• The exemption for agents in the paragraph above would not apply to providers of online intermediation services;
  • The Commission retained its harsh treatment of resale price maintenance ("RPM") as a hardcore restriction. RPM, also known as vertical price fixing, is an agreement between a manufacturer and a distributor to set the price at which a distributor will resell the manufacturer's products to retailers. Therefore, for the foreseeable future, EU law will diverge from U.S. federal law, which analyzes RPM under the rule of reason following a Supreme Court ruling in 2007 that overturned nearly 100 years of precedent during which RPM was per se unlawful. In limited circumstances, RPM may be exempt, for example, to organize a coordinated short-term low price campaign. The draft guidelines also provide that online intermediation service providers cannot fix the sales price for the transactions that they facilitate; and
  • Non-compete clauses of less than five years, but that are tacitly renewable beyond a period of five years, are now exempt under the VBER, provided that the buyer can effectively renegotiate or terminate the agreement within a reasonable notice and at reasonable cost.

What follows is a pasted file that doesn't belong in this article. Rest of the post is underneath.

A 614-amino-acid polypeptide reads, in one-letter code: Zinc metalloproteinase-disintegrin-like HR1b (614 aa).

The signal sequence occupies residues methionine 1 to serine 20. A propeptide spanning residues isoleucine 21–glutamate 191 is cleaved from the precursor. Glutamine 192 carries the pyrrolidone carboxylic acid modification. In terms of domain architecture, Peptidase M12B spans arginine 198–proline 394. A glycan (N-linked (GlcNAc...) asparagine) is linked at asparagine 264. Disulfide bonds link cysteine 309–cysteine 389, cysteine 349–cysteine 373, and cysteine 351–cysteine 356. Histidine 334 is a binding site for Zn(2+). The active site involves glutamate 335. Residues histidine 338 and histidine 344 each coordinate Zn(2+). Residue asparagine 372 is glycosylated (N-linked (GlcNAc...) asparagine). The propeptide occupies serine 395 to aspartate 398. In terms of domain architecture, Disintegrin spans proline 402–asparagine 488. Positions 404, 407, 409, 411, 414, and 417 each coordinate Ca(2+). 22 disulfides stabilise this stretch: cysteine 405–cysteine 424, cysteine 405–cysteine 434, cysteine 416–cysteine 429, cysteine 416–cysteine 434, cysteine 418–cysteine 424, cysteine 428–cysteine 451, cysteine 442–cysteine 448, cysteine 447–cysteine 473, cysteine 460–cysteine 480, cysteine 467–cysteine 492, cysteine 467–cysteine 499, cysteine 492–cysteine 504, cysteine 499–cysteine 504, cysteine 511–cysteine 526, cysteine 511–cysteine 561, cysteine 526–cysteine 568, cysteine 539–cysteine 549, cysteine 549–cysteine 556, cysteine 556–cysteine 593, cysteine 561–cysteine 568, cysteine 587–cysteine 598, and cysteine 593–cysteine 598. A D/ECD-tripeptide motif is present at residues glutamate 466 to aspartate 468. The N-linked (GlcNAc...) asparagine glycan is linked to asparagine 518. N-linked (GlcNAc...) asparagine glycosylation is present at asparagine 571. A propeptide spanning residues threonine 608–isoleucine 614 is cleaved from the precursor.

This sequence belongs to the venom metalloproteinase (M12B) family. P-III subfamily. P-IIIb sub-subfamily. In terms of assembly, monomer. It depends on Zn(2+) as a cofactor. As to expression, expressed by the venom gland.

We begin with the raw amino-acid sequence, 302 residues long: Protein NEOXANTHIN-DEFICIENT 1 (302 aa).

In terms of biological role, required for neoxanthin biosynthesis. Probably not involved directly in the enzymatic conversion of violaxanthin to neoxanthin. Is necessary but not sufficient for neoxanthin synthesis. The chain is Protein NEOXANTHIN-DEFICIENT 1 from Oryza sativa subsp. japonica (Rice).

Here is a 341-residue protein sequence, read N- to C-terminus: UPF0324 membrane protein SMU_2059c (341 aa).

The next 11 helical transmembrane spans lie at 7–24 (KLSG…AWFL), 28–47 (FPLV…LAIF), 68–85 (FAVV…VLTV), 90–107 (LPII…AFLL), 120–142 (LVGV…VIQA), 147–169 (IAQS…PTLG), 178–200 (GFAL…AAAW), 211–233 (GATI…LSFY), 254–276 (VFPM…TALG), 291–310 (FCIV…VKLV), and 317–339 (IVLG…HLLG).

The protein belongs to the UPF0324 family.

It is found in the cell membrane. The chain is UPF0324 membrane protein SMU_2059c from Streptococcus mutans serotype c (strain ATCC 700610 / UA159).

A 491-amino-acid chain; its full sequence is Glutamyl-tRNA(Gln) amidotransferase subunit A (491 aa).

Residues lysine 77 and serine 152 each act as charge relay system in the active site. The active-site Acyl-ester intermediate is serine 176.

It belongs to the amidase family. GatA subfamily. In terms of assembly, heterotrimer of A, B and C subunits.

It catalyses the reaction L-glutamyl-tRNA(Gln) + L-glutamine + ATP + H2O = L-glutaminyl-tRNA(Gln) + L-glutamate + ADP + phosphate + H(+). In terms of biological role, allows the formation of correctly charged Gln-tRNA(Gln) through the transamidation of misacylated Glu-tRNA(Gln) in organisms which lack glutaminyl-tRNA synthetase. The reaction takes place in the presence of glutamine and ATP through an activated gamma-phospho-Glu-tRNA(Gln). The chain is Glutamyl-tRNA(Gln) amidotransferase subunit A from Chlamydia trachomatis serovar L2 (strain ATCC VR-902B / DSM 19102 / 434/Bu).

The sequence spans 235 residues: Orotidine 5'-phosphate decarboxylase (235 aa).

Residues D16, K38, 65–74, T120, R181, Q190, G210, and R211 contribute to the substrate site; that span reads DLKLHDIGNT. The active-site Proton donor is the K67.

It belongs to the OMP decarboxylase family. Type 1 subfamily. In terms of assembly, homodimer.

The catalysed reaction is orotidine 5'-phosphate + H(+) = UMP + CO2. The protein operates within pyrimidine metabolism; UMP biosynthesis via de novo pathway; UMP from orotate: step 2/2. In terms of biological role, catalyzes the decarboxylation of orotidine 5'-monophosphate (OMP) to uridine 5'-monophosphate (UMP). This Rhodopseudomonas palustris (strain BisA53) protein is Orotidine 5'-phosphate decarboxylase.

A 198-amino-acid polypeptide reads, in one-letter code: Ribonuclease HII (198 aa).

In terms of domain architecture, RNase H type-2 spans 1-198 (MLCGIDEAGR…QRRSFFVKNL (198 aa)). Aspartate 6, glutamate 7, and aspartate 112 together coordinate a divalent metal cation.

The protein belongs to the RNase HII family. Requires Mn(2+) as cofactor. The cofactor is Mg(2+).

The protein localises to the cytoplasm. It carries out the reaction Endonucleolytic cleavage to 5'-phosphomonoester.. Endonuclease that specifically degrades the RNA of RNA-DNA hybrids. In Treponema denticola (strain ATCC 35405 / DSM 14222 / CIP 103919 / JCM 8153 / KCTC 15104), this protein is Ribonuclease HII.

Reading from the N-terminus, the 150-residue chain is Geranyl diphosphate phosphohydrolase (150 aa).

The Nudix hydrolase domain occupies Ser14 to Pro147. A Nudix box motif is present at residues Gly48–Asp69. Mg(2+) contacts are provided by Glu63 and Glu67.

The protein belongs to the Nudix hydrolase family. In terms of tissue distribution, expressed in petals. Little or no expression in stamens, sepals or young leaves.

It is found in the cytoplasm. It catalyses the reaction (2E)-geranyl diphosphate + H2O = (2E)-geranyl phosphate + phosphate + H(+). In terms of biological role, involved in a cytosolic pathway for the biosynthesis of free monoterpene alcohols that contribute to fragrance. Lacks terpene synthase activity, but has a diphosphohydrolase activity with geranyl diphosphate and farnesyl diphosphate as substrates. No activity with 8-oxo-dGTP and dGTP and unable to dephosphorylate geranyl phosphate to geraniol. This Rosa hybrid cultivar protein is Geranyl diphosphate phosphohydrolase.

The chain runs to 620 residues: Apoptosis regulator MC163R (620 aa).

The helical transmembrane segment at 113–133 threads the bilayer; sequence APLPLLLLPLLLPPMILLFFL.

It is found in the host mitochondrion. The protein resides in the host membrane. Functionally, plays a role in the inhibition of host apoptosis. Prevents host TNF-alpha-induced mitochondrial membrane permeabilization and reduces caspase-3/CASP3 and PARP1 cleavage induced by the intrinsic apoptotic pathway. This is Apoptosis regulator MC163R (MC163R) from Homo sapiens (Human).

The Commission has invited submission of public comments by September 17, 2021. If adopted on their current proposed schedule, the revised rules take effect on June 1, 2022, with a transitional period until May 31, 2023, to adapt agreements that were already in place at the time of adoption.

Similar Initiative in the UK

The Commission's proposals mirror a similar initiative in the UK, where the VBER was incorporated into UK law following Brexit. Similar to the EU, the current version of the VBER also expires in the UK in May 2022, but as the Commission's revised rules will not have effect under UK law, this development is one of the first opportunities for material divergence between EU and UK antitrust laws.  

To replace the VBER in the UK, the Competition and Markets Authority ("CMA") is consulting on a proposed Vertical Agreements Block Exemption Order ("VABEO") that is likely to be similar to the existing VBER rules and incorporate some of the reforms contemplated in the Commission's proposals. However, material differences with the Commission, so far, include a broader exemption for dual distribution arrangements not to be limited by a specific market share threshold and with no rules specific to online intermediation service providers.